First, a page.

Monthly Review October 2021
As for September, the best performing regional indexes were Sensex Index (+2.73%), Jakarta Composite Index (+2.22%), and Philippine SE Index (+1.42%), while the laggards were Hang Seng Index (-5.04%), Hang Seng China Ent Index (-4.98%) and Kospi Index (-4.08%). Most currencies in the region weakened against the USD. The best performing currencies were Chinese RMB (+0.25%) and Vietnamese Dong (+0.10 %). The worst performing currency was Thai Baht which depreciated 4.09% against the USD.
For the month of September, the MSCI Far East ex-Japan Index declined 5.10%, lagging the MSCI World Index which corrected 4.29%.
All major indexes in the US dropped: Dow Jones Industrial Average (DJIA), S&P 500 and Nasdaq Composite declined 4.29%, 4.76% and 5.31% respectively. Risk assets retraced on profit taking and concerns over quantitative easing tapering which may take place as early as November. The Fed also released its projections for interest rates over the next few years, and the expectation was for US interest rates to rise to 1.75% by the end of 2024. The pace of rate increases was faster than the market had been pricing in, resulting in a rise in Treasury yields in the days following the Fed’s September meeting.
The Stoxx Europe 600 Index dropped 3.41%. The European Central Bank (ECB) announced a reduction in the pace of its asset purchases, but in contrast to the Fed, was keen to stress that this was not the beginning of a process of tapering purchases. As the Fed and BoE set out on a path towards higher interest rates, the ECB looks likely to be left behind.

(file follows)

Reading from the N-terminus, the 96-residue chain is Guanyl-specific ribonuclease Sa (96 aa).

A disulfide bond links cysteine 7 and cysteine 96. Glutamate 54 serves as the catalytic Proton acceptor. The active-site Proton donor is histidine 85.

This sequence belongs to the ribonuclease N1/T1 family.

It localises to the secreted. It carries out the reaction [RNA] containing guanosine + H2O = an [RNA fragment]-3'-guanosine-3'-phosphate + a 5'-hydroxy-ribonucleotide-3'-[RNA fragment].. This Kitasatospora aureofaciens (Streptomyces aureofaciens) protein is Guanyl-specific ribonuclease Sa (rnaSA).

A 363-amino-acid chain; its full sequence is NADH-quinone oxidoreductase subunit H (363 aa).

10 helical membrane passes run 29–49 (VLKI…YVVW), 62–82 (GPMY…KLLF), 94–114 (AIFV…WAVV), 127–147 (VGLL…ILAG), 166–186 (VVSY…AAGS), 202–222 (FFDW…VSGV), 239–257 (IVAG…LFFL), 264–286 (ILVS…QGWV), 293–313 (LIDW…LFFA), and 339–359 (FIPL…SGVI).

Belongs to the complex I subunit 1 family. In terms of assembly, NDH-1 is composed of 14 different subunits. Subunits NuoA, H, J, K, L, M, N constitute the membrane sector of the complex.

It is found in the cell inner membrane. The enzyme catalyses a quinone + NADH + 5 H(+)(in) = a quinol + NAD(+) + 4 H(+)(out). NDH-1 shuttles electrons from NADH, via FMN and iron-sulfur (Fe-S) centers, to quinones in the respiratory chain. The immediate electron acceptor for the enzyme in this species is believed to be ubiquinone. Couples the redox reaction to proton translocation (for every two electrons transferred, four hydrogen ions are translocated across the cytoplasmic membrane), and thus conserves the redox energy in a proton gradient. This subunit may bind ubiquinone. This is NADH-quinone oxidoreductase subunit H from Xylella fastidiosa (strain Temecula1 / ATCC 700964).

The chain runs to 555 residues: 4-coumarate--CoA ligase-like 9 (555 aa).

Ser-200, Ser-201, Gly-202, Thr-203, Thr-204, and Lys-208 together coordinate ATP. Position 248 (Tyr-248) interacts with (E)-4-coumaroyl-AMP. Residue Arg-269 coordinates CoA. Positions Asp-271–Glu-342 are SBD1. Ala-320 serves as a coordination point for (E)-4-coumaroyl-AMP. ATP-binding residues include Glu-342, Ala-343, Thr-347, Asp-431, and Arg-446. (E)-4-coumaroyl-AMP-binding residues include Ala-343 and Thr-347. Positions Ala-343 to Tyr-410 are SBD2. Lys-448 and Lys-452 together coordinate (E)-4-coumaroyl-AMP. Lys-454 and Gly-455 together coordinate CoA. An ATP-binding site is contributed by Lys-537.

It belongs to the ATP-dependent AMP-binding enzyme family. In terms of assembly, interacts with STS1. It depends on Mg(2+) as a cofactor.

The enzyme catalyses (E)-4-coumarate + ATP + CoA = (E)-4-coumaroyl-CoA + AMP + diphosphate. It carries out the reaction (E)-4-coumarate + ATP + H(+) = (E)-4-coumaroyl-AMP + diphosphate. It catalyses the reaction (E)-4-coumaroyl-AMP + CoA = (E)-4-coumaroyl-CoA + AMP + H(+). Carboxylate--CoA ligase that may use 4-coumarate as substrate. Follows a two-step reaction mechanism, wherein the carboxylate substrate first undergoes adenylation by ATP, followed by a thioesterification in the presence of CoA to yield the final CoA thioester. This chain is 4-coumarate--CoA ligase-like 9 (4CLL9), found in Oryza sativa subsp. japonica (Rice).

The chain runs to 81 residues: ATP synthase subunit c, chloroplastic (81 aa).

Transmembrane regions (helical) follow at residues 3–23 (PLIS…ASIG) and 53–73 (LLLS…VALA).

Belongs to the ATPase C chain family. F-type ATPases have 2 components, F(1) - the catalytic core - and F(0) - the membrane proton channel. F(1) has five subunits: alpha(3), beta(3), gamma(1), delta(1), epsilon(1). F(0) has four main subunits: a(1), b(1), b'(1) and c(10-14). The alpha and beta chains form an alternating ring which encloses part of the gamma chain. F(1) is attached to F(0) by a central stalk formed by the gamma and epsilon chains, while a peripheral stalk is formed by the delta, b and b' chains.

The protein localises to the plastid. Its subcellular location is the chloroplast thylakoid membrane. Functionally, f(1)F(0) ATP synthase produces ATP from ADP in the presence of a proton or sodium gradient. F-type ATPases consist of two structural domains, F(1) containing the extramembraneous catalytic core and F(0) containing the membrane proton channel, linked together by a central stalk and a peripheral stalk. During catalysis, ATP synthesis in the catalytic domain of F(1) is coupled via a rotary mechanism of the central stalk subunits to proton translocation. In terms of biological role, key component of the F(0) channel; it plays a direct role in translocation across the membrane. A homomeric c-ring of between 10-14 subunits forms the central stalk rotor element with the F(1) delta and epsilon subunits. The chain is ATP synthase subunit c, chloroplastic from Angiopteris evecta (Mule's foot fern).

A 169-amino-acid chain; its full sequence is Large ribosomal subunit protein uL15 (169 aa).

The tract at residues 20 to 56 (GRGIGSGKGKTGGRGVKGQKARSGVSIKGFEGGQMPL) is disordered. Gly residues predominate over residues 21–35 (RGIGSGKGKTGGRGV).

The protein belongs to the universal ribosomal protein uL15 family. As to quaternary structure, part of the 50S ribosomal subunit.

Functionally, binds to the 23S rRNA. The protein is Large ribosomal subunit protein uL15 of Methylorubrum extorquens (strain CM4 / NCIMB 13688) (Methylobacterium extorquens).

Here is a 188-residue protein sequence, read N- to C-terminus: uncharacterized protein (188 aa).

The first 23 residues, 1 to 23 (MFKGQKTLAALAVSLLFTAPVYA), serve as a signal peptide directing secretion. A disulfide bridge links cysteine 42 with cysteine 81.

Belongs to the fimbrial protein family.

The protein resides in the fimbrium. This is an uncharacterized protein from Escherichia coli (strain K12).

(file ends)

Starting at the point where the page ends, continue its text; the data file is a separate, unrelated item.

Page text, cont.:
Hong Kong and China indices performances were mixed, with A-shares CSI-300 Index gaining 1.26% while Hang Seng China Enterprises Index and Hang Seng Index declining 4.98% and 5.04% respectively. China’s economic activities recovered. The latest composite PMI for September came in at 51.7 compared to 48.9 in August. Concern about the property company, Evergrande’s credit crunch and expectations about its failure to meet debt obligations hurt foreign investors’ appetite on Chinese risk asset and sentiment. The Chinese government had stepped in to provide confidence with the injection of liquidity into the market. The People’s Bank of China pumped in 110 billion yuan ($17billion) of cash with seven- and 14-day reverse repurchase agreements. That was the largest addition through open-market operations since late January
South Korea’s KOSPI Index was down 4.08%. South Korea’s industrial output fell last month amid the continued resurgence of COVID-19, statistical office data showed. The seasonally-adjusted production in all industries, which exclude the agriculture, forestry and fishery sector, shrank 0.2 percent in August from a month earlier.
Taiwan’s TWSE index declined 3.18%. Taiwan’s central bank decided to leave its key interest rates unchanged for the sixth consecutive quarter, at the conclusion of its quarterly policymaking meeting. The central bank retained the discount rate at 1.125%, the lowest in Taiwan’s history
Singapore’s STI eased 1.04% as it consolidated amid weaker economic activities. The Singapore manufacturing PMI edged down to 50.8 in September of 2021 from 50.9 in August as local manufacturers continued to be concerned about supply chain disruptions. Manufacturers reported slower expansion of factory output, new orders, inventory, imports, supplier deliveries, and order backlogs.
Malaysia’s KLCI declined 3.97% on general risk aversion. Manufacturing PMI improved to 48.1 in September from 43.4 in August. The re-opening of the economy helped to revive consumer confidence and domestic economic activities.